Homeowners investing in a luxury new home build or renovation are making comfort a top priority, with a side helping of eco-friendly design.
Perhaps due to more time spent at home through the pandemic, high-end homeowners are choosing comfortable design features over the crisp, ultra-modern lines popular just a few years ago, says interior designer Cynthia Soda of Soda Pop Design in Toronto.
“Super-clean is gone,” says Soda. “They don’t want the high gloss; they want more warmth.”
Clients are favouring softer lines – like curved cabinetry and pill-shaped kitchen islands – and cozy textures for fabrics and tiles, part of a trend toward making homes more relaxing, Soda says.
They also want lots of windows, skylights and space for indoor plants, she says, in line with the so-called “biophilic” design trend – a desire to return to nature.
Cathy Garrido, managing principal at Toronto-based architectural firm Altius Architecture, agrees. “People definitely want their house to be an oasis in the city,” she says. “They want a really calm space.”
Formal furniture is out, comfy couches are in. People want relaxed spaces that aren’t cluttered, so built-ins are popular, providing a place for everything. As the work-from-home model persists, affluent clients are asking for their condos, houses and cottages to be equipped with one or even two private office spaces, Garrido says.
“It used to be that people left the city behind at the cottage,” she notes. “Now, people take it with them.”
In addition to cozy spaces, high-end clients increasingly want healthier homes with a reduced carbon footprint, says Naryn Davar-Timbre, director of business development for the Nova Scotia-based firm Passive Design Solutions.
“On the luxury end of things, people tend to be quite values-driven,” he says. “They’re interested in net-zero and low carbon.”
Davar-Timbre and his company design and build net-zero/passive homes across the country. These structures feature extra-thick walls packed with insulation, triple-paned windows and premium-quality doors installed with air-tight seals.
These types of upgrades can help make homes more resilient to the effects of climate change. Houses stay warmer in winter and cooler in the summer. When a storm whips up in Atlantic Canada – as they often do these days – Davar-Timbre says his higher-end clients can usually carry on as usual inside their homes. “We keep hearing from clients that the trees were being blown sideways but they could not hear the storm.”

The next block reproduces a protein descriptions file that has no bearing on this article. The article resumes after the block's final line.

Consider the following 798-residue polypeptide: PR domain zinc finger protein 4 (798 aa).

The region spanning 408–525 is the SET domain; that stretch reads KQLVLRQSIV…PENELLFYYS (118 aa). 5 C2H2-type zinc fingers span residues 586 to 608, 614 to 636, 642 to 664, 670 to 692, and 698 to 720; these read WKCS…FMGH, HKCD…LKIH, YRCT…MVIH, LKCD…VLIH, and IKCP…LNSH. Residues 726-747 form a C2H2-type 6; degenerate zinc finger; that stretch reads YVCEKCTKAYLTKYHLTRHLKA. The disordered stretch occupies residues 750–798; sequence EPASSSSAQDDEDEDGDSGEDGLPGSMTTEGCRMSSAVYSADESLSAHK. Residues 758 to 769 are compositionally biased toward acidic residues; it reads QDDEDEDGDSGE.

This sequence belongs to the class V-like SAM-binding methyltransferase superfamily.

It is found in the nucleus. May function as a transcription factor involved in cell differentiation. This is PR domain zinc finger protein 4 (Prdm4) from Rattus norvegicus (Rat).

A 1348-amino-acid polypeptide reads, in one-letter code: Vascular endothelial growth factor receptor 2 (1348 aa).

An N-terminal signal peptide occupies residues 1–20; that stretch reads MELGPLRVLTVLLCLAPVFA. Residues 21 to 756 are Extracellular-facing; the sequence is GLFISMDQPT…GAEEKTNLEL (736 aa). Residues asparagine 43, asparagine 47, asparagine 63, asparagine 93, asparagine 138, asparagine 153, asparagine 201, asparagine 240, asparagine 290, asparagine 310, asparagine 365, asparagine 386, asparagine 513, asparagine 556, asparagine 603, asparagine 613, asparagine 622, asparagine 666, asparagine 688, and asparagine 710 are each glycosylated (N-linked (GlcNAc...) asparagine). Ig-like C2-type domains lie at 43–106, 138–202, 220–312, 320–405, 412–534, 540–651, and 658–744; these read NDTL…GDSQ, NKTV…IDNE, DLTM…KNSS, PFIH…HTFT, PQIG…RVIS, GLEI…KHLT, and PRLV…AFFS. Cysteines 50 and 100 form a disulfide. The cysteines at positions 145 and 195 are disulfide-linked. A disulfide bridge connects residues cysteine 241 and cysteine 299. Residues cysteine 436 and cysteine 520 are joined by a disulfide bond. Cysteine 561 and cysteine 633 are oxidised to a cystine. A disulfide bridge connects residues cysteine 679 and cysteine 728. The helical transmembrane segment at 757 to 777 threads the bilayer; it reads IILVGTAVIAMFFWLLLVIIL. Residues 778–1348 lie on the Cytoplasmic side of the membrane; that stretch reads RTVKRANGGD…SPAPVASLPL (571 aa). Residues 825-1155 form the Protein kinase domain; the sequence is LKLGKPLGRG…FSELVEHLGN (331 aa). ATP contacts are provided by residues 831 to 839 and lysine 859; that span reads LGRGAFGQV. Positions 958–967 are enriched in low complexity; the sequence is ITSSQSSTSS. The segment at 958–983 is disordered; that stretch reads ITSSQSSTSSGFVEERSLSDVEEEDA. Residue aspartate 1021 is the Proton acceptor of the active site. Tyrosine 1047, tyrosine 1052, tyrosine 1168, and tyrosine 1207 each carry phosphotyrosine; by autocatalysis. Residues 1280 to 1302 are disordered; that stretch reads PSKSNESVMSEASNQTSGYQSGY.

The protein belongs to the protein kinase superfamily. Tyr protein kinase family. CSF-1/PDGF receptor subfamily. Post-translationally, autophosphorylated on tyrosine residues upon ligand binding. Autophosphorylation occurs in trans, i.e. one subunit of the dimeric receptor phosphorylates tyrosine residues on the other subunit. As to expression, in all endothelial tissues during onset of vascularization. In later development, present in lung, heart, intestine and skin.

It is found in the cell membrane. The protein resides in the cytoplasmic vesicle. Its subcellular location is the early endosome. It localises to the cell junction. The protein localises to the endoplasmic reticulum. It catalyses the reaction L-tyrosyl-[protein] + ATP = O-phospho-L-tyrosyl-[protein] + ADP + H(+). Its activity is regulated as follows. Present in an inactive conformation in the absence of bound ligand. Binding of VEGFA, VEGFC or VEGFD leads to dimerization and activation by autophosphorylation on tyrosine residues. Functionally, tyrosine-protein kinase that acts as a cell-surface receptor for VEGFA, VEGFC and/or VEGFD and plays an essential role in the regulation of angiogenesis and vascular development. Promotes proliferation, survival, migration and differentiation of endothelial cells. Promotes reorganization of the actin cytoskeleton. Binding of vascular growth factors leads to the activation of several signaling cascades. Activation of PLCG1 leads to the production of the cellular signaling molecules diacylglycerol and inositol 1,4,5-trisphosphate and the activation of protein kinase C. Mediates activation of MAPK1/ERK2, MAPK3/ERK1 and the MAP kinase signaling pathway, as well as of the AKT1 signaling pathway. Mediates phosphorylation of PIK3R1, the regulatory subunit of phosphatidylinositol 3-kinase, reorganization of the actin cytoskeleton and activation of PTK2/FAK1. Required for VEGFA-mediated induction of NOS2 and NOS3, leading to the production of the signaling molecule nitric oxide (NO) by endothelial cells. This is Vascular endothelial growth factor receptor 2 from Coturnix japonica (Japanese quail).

Soda says that many clients building luxury properties are seeking ways to make their homes healthier, influencing the appliances and materials they choose. Families who would once have insisted on gas stoves are opting for induction ranges because of concerns about air quality. Likewise, clients are moving away from materials that might off-gas when planning built-ins and flooring, eschewing particle board and vinyl for solid wood.
Davar-Timbre says his company opts for more eco-friendly materials when they can. “We’re moving away from foams, plastics and vinyl, to get away from fossil fuel products.”
It’s not easy to always choose these products, he notes, because items like wood-framed windows, low-carbon insulation and eco-friendly flooring are often made by smaller companies and startups that charge a lot more than larger operations. Glass, concrete and many other construction products are carbon-intensive to make, with limited green alternatives, he adds.
Another trend Davar-Timbre has noticed is making room for extended family.
“‘Can I put an in-law suite in my home?’ It’s one of the biggest questions I’m getting,” he says. For big-budget clients, renovating to accommodate senior parents isn’t about saving money, he adds. It’s about saving time and ensuring family members get the best support.
Tech that’s intuitive and invisible
The ultimate luxury home today is often pulled together with smart technology features that deliver on clients’ desire for comfort and convenience, says Garrido. In the past, high-end homeowners typically needed wired systems with installed speakers and remote-controlled lighting systems all over the house.
“Now, it’s so much easier,” says Garrido.
Wireless speakers can be embedded into drywall and painted, and mobile apps allow homeowners to program elaborate lighting and HVAC settings for each room at different times of day. Smart appliances inform homeowners if they are in need of a repair or their fridge is out of a particular food item.
Soda notes that many of these high-end features, from wireless tech to climate-proofing to low-carbon materials, can send the most generous budgets into overruns, meaning that even the most affluent clients have to prioritize. But for many, it’s worth it to create that urban oasis of comfort and calm, she says.
“It’s about whatever brings you joy.”